Note: While reading a book whenever I come across something interesting, I highlight it on my Kindle. Later I turn those highlights into a blogpost. It is not a complete summary of the book. These are my notes which I intend to go back to later. Let’s start!

  • Conveying is nothing more than the gateway of communication. The final objective is the establishment of consensus. Conveying does not have meaning on its own. It is only when the content of what is conveyed has been understood and a certain consensus has been reached, that communication has meaning. So, we are talking together in this way with the aim of getting to some point of consensus.

  • You feel annoyed by having to communicate with your students with words, and you are rebuking them to try to force them into quick submission. Using anger as a weapon, wielding guns of reproach, brandishing the sword of authority. This is an immature and foolish attitude for an educator to have.

  • Violence, which includes reprimand, is a form of communication that reveals one’s immaturity as a human being. This is something that the children know well enough themselves. Whenever they receive reprimands, in addition to their fear of violent conduct, at an unconscious level they have the insight that ‘This is an immature person.’ This is a much bigger problem than the adults think. Could you respect an immature human being? And could you have a real feeling of being respected by someone who threatens you in a violent manner? There is no respect in communication with anger and violence. Rather, such communication invites contempt. That reprimand does not lead to substantive improvement is a self-evident truth. On this point, Adler states, ‘Anger is an emotion that pulls people apart.’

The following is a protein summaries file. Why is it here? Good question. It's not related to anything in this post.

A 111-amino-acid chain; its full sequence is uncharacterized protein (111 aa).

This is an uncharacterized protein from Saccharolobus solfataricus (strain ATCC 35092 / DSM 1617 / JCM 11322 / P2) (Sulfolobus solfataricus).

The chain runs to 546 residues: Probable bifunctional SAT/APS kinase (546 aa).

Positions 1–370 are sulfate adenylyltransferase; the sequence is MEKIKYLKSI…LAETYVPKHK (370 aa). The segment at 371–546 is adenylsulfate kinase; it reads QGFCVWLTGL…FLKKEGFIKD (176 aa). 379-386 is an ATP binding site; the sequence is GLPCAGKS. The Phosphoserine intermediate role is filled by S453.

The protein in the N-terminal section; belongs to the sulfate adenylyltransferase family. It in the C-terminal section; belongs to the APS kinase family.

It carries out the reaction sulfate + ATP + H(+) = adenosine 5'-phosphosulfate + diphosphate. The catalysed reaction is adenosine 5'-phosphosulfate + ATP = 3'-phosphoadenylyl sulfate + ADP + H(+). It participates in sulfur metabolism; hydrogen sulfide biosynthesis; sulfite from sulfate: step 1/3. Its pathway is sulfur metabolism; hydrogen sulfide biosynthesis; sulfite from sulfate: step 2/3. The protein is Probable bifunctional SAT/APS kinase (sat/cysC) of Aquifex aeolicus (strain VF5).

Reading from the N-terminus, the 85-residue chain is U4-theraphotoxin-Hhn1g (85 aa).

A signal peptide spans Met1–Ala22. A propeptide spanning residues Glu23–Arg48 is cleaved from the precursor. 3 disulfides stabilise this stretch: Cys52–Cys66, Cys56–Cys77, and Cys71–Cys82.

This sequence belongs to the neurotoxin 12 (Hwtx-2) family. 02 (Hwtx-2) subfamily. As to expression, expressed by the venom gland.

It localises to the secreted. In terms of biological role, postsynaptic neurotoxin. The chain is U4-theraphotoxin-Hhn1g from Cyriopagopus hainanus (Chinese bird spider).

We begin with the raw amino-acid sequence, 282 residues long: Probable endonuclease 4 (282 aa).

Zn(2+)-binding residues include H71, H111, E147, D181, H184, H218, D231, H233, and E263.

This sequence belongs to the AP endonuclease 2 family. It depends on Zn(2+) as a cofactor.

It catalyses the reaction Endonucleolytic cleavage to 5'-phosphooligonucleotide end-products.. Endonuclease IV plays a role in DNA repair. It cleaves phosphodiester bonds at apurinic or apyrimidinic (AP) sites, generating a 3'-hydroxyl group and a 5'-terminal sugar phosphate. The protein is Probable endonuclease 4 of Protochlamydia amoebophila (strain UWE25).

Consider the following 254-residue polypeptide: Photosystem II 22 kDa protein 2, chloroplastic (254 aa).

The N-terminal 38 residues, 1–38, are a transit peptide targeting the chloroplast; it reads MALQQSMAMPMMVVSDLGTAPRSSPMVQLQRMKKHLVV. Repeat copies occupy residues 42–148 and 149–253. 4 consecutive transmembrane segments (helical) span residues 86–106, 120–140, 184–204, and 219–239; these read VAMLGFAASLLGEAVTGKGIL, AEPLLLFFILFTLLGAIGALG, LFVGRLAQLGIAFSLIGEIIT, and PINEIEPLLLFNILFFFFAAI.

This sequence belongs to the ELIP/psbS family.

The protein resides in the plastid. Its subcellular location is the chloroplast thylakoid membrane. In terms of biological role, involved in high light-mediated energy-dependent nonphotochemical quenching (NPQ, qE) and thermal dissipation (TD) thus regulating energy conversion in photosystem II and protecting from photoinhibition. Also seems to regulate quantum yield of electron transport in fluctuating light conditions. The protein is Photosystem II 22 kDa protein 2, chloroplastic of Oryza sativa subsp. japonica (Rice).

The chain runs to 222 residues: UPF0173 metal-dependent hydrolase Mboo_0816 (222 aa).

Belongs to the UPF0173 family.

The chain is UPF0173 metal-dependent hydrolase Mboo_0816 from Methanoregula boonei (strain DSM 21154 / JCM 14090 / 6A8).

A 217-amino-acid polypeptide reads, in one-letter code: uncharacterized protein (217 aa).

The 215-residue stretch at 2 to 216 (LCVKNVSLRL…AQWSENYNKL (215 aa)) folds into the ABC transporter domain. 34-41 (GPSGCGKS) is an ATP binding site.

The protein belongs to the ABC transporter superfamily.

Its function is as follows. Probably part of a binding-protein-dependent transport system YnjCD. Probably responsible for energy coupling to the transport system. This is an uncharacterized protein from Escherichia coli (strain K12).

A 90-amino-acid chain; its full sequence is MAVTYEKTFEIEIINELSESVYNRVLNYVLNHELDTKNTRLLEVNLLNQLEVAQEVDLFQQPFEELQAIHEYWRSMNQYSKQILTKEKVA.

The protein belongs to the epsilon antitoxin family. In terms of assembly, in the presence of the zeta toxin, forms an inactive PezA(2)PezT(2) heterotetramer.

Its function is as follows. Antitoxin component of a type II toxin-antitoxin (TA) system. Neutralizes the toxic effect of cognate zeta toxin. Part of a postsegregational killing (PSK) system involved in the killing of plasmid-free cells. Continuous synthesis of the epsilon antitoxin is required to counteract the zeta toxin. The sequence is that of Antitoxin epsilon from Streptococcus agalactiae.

• When we give counselling, we are always very careful not to put the client in a position of ‘dependence’ and ‘irresponsibility’. Counselling that allows the client to say, ‘Thanks to you, I’m all better’ is not solving anything. Because put another way, what they are really saying is: ‘I can’t do anything by myself.’

  • Rather than expecting gratitude from the students, one has the feeling of contribution that one has been able to contribute to the grand objective of self-reliance. One finds happiness in the feeling of contribution. That is the only way.

  • If you are hoping to receive gratitude from your students—if ‘It’s thanks to you that . . .’ are words you are waiting to hear—then please know that, in effect, you are standing in the way of their self-reliance.